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Do you think child labour is a bad idea?

This month’s discussion was themed around the question ‘Do you think child labour is a bad idea?’.

Our Drop-in Centre was full of children keen to read what people from around the world had contributed and to get their voices heard.

No, it’s a good idea!

Here are some answers from people who said that they think child labour can be a good idea:

“I think that it is not a bad idea because they can learn practical skills or manners in society. However, I believe it is important to gain basic knowledge including mandatory education in order to live as one of members in society.” – Akane, Japan

“I think they can all [both girls and boys] work as long as they are going to school, doing their homework, getting good grades and getting a fair wage (and not doing anything dangerous!)” – Hannah

“I had a paper delivery round when I was young which meant lots of early mornings, but I think it taught me responsibility and I felt proud of what I earned and was able to buy for myself as a result. I think children having small, safe jobs can have a lot of benefits as long as it doesn’t affect their studies.” – Fred, UK

Yes, it’s a bad idea!

However, far more people who contributed said that they think child labour is a bad idea. Many of them said that they think education is more important than work for children.

“Yes, of course, it’s a bad idea. There are enough adults without employment and children should be in school learning.” – Gary

“Child labour is extremely bad since it leads to exploitation of this young child and above all they end up with serious diseases since their bodies are not really ready for work” – Gilbert, Uganda

“Child labour is bad because it may lead to school dropout which contributes to illiteracy” – Kasuubo Bavati

“Child labour make children lose focus for their dreams and they end up concentrating on short term goal which is money other than the vision they might have had” – Gilbert, Uganda

“Child labour is a bad idea because:

  • It makes a child tiresome.
  • It causes a child to neglect his/her home, due to heavy work given to them and they end up going to the street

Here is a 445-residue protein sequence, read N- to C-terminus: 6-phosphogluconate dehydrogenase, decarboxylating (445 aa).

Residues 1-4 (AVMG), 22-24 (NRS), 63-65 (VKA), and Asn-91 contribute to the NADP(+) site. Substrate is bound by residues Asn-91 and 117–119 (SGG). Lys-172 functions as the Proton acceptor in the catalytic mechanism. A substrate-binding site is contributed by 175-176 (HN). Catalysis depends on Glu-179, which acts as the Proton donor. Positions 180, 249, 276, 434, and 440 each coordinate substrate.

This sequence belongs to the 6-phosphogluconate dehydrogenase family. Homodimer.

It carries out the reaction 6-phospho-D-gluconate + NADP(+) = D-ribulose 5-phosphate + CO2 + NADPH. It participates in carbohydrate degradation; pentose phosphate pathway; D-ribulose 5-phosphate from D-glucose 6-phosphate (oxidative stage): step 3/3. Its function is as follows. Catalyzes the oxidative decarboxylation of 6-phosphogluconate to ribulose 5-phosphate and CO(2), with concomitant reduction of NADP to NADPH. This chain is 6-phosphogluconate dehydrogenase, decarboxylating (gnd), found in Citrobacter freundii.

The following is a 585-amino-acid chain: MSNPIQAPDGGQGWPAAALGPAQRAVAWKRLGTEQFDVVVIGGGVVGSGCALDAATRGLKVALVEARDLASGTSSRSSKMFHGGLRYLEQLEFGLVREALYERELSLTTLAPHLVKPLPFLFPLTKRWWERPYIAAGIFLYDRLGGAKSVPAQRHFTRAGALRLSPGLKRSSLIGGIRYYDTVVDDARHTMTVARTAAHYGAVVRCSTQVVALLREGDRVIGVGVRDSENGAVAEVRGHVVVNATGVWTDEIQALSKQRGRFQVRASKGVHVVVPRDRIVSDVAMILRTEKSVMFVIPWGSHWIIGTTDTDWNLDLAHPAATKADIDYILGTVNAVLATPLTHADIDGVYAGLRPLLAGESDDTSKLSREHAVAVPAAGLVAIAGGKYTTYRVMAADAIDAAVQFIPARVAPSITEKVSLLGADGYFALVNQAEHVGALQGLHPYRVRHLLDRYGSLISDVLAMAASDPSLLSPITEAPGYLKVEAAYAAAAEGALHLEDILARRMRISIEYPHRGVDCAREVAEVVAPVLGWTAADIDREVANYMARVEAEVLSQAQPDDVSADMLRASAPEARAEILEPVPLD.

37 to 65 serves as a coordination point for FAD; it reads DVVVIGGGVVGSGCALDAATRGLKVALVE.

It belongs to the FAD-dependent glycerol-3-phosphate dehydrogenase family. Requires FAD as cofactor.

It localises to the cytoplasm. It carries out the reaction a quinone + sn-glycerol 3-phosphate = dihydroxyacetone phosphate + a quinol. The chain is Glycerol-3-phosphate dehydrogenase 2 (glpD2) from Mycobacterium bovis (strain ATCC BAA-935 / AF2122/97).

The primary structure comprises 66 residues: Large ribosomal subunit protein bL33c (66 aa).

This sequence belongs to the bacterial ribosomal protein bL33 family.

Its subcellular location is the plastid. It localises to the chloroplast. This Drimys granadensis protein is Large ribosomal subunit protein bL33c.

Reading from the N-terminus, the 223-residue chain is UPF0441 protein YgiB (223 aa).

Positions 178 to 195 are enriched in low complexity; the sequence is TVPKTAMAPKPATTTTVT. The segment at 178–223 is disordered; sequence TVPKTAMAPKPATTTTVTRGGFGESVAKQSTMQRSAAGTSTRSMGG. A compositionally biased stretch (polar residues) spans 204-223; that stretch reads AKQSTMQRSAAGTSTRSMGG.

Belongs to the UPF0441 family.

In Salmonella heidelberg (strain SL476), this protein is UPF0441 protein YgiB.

• It prevents a child from going to school and getting an education.”
  • – Ivan, Bakali, Fred and Ialilu

“Children who serve as maids end up being exploited by their masters and end up not being paid and they even fail to have access to basic needs. children involved in trade like selling bananas, ground nuts etc end up not being at school. children who do work at farms end up not going to school to learn new skills. in industries, children do heavy work and end up very weak due to heavy work and they are poorly paid and this is due to poor policies in place to check on this” – Achjeng betty, Uganda


“It is important for children to play and enjoy themselves, to play football, to play cards, ride bicycles and run around, to play together and be children. Child labour prevents children from having a childhood.” – Team Football

It Depends…

Others thought that the answer was dependent on the context or age of the children.

“Such a wide and complex question.  In an ideal world no child under a certain age should have to work – but the world is not ideal.  So many different sorts of work – I think delivering newspapers would be fine for a 14 year old but sex work would not be acceptable.  There also needs to be limits on how many hours children can work so that they have time to attend school and get an education.  So the short answer is that well controlled child labour may be essential in some contexts.” – Lis, UK

“It depends on the age of the child. The child should not have to work to survive. Education should be the most important thing. I think age 15 and above is fine for part-time. A lot of children do better with vocational education rather than academically.” – Leigh, UK

Finally, the Child Labour Coalition also contributed this interesting fact on Twitter:

“In the United States hundreds of thousands of children perform #ChildLabor on U.S. farms–many are the children of migrant farmworkers performing back-breaking labor that typically starts at age 12.”

This certainly leaves us with something to think about. Are you surprised that so many children in the USA engage in child labour?

In Conclusion

This month we have seen some really interesting and contrasting answers, from people in the UK, Uganda and Japan! If you’re interested to see what the Drop-In Centre looks like on debate days head over to S.A.L.V.E.’s social media pages to see a video!

As always, we really appreciate you being involved with the debate and hope that you’ll join us again next month.

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